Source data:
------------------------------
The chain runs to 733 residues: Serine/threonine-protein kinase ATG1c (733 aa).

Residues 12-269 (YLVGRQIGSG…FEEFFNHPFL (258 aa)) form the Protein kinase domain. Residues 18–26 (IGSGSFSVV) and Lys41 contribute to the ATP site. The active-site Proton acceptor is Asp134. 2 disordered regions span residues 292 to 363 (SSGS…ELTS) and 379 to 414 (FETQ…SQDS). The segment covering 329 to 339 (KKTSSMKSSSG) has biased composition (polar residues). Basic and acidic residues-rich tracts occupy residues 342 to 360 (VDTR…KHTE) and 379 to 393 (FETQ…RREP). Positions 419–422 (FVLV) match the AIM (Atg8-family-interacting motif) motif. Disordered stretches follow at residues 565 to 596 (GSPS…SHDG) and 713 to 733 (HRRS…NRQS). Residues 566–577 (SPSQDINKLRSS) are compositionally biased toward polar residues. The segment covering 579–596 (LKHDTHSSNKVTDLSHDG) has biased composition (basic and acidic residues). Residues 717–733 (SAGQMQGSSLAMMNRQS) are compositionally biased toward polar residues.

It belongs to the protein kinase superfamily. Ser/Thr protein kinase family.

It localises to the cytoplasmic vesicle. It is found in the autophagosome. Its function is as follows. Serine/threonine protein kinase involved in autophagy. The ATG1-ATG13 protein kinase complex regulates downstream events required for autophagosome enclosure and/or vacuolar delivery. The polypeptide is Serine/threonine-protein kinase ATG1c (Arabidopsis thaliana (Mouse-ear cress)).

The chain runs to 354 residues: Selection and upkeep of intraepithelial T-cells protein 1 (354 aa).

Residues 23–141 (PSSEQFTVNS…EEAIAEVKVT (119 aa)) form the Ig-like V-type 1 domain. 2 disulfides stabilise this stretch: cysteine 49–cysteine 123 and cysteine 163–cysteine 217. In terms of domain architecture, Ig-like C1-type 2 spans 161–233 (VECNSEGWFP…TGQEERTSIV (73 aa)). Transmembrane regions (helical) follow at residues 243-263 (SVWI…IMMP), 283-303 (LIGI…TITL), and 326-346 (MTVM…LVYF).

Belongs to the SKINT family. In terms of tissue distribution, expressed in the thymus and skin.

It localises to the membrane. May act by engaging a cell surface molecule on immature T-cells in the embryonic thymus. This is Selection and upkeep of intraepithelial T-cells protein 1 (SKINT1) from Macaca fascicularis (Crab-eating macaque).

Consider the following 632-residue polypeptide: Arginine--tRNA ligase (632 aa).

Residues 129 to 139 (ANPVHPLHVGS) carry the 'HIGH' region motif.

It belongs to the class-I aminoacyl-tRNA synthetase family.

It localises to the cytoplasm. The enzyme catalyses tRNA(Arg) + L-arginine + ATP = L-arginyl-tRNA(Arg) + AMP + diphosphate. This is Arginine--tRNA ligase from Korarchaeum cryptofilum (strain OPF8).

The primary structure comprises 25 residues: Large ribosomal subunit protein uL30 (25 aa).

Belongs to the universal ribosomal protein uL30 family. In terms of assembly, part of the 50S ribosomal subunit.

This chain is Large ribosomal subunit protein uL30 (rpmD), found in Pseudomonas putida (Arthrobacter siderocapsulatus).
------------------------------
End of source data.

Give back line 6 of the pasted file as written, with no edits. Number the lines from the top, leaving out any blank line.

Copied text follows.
Residues 23–141 (PSSEQFTVNS…EEAIAEVKVT (119 aa)) form the Ig-like V-type 1 domain. 2 disulfides stabilise this stretch: cysteine 49–cysteine 123 and cysteine 163–cysteine 217. In terms of domain architecture, Ig-like C1-type 2 spans 161–233 (VECNSEGWFP…TGQEERTSIV (73 aa)). Transmembrane regions (helical) follow at residues 243-263 (SVWI…IMMP), 283-303 (LIGI…TITL), and 326-346 (MTVM…LVYF).